Video conferencing nightmares and how to avoid them
No matter what industry you’re in, you’ve probably experienced at least a few video conference calls. While these calls require slightly more equipment than audio conferencing, they fill a need for face-to-face time that can’t quite be met without in-person gatherings. In fact, the popularity of video conferencing has exploded in recent years and that is for a number of reasons.
First, video conferencing saves time and money. According to a study by PGi, companies that regularly use video conferencing find a 30 percent dip in the cost of travel overall, which includes hotel, airfare, gas, taxi, car rentals and food stipends. In addition, video conferencing can lead to higher efficiency and productivity—it holds attention longer than a regular call (35 minutes compared with 23 minutes, according to PGi). Another perk of video conferencing is that it brings a sense of oneness among scattered employees who telecommute or work in different cities. Sometimes, you just need a face-to-face meeting.
But video conferencing comes with its challenges too. Have you ever participated in a call that was so poorly organized, or had so many technology flubs, that it felt like a waste of time? Most people probably have. That’s why it’s important to do all you can to avoid the following video conferencing nightmares—whether you’re the host or a participant.
A great benefit of video conferencing is that it allows you to work from anywhere—even your home. But remember, your goal is still to be as professional as possible. That means you should eliminate any extraneous noises, including dog barks and kid cries. Close yourself in a quiet room with no distractions. If you know you’ll have an important call, send the kids to grandma’s and crate the dogs in another room.
Don’t be “that person” who forgets to mute himself or herself when talking to others in the room, answering another phone call or—gulp—ordering a cup of coffee. If you need to step away from the call, mute yourself no matter the reason.
On the other hand, don’t forget to unmute yourself when it’s your turn to speak. Who knows how many countless minutes and hours have been lost in our lives thanks to accidental muting!
There’s nothing more annoying than being kicked off a video call. Not only do you miss parts of the meeting, but you waste time and energy trying to get back on. Be sure to have a solid Internet connection from wherever you’re working, and know how to restart it should it go out. Also, have a backup source for connecting if possible; for example, if there’s an app for your video conferencing program, install it on your smart phone and know how to use it if need be.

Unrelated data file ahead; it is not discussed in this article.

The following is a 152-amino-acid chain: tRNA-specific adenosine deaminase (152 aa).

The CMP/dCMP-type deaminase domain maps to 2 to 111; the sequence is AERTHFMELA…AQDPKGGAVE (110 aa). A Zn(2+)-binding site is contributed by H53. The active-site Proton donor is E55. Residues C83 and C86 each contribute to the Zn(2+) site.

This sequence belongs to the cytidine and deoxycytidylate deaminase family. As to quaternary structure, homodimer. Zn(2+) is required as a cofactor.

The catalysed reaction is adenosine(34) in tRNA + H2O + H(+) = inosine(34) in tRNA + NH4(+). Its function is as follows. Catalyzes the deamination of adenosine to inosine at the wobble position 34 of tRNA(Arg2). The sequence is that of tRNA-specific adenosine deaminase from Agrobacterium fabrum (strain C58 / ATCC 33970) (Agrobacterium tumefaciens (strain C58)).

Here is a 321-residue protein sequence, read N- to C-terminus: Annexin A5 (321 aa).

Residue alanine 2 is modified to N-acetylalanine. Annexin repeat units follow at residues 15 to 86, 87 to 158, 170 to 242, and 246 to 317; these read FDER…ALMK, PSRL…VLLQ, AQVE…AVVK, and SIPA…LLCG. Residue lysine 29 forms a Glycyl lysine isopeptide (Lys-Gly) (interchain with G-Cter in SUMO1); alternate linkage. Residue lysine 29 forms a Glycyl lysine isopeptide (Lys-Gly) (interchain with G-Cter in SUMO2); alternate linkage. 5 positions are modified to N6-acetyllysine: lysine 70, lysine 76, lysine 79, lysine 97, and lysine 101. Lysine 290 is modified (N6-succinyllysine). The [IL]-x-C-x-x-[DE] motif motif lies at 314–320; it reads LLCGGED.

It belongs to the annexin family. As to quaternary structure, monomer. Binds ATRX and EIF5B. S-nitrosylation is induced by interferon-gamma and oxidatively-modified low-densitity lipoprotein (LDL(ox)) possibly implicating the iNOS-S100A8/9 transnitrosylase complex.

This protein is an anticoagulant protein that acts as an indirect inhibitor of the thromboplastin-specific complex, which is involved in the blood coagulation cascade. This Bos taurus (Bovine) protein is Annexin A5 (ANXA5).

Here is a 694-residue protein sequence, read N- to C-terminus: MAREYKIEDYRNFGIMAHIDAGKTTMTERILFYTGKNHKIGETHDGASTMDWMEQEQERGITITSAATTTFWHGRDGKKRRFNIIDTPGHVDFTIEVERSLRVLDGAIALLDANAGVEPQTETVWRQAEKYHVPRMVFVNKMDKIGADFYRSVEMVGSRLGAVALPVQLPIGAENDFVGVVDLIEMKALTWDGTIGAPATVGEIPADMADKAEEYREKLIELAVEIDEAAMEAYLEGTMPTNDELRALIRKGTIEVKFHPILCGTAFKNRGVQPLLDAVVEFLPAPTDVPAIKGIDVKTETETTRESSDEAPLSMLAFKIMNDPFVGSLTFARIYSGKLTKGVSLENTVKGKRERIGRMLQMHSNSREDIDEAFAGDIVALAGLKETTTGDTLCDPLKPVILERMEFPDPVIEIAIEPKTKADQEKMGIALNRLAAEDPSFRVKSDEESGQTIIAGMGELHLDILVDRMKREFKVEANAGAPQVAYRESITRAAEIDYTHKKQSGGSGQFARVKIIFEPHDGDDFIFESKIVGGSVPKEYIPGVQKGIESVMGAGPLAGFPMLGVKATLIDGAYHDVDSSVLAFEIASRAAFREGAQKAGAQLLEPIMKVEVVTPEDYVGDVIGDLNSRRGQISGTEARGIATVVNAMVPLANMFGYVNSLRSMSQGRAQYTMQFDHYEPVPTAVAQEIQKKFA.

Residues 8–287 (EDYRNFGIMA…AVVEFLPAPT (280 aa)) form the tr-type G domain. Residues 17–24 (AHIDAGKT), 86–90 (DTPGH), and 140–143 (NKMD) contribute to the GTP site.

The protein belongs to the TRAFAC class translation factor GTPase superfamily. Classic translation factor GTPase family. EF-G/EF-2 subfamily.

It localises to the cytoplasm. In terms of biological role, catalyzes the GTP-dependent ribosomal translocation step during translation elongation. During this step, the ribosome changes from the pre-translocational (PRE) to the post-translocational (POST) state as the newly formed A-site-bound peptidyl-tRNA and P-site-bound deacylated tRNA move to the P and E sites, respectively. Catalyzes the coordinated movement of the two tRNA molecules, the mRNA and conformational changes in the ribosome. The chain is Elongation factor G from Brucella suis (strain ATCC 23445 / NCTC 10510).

Static or interference
It’s not cool when someone misses every other word you say (or vice versa). Sometimes technology is just a beast and there’s no way to prevent it. But one way to lessen the likelihood of static or interference is for all participants to mute their phones unless they’re speaking.
When there are multiple people on the line, it can be difficult to remember who is who. Even if the program you are using identifies you, state your name and department before saying anything important. This will help those you don’t know well get oriented before you say a word.
Sometimes there’s an unexplainable echo on a video call. If this occurs, try to narrow it down to a specific person or ask everyone to redial in. If that does not solve the issue, be prepared with another bridge or line for people to join.
Here are a few tips for best practices when preparing for a video call:
- If you’re organizing a meeting, be sure it’s actually necessary. Almost all of us have hung up from a call and thought, “Well, that could have been accomplished with an email!” Help participants stay on task with a clear and detailed agenda. Be sure to leave time at the end for questions.
- Be comfortable with the video conferencing technology before the meeting begins. Don’t wait until five minutes before a call starts to try signing in for the first time. If you’re the meeting host, run a test beforehand. Ask another employee to join your practice meeting so you can get the hang of granting screen sharing access, muting and unmuting participants, and more.
- Use plenty of lighting. It doesn’t matter where you’re at during the meeting—the office, your home, etc.—be sure there’s adequate lighting so others can see your face. Don’t allow yourself to be backlit or your face could appear dark. Instead, be sure the light is coming from in front of you or from the side.
- Make sure the background is not distracting. It’s not very professional to have a pile of laundry or your kids’ toys scattered behind you. Instead, go for simple and plain.
- Dress appropriately. You’re still a professional, so unless it’s an audio conference, pay attention to your hair, makeup and clothing. Specifically, wear muted, neutral or pastel colors—no stripes, polka dots, plaids or anything else that could be distracting on screen.
- Keep your webcam at eye level or a bit higher. Weird angles are also distracting.
- Consider purchasing (or asking your company to purchase) a good microphone, especially if you make a lot of video calls. An external USB microphone is a great pick.
- Stay focused on the call. Remember, people can see you—so don’t try to multitask during your video conference.
- Look into the camera. Too many people stare at their own image on the screen instead, but that makes it appear (to everyone else) as if you’re looking downward. You won’t come across as professional and forthright as you want to be.
Remember, video conferencing is just like any technology in that there are many benefits as well as challenges. Fortunately, many of these challenges can be avoided with a little knowledge, troubleshooting and patience. So get ready and dive in to your next online video conference with ease. Lights, camera, action!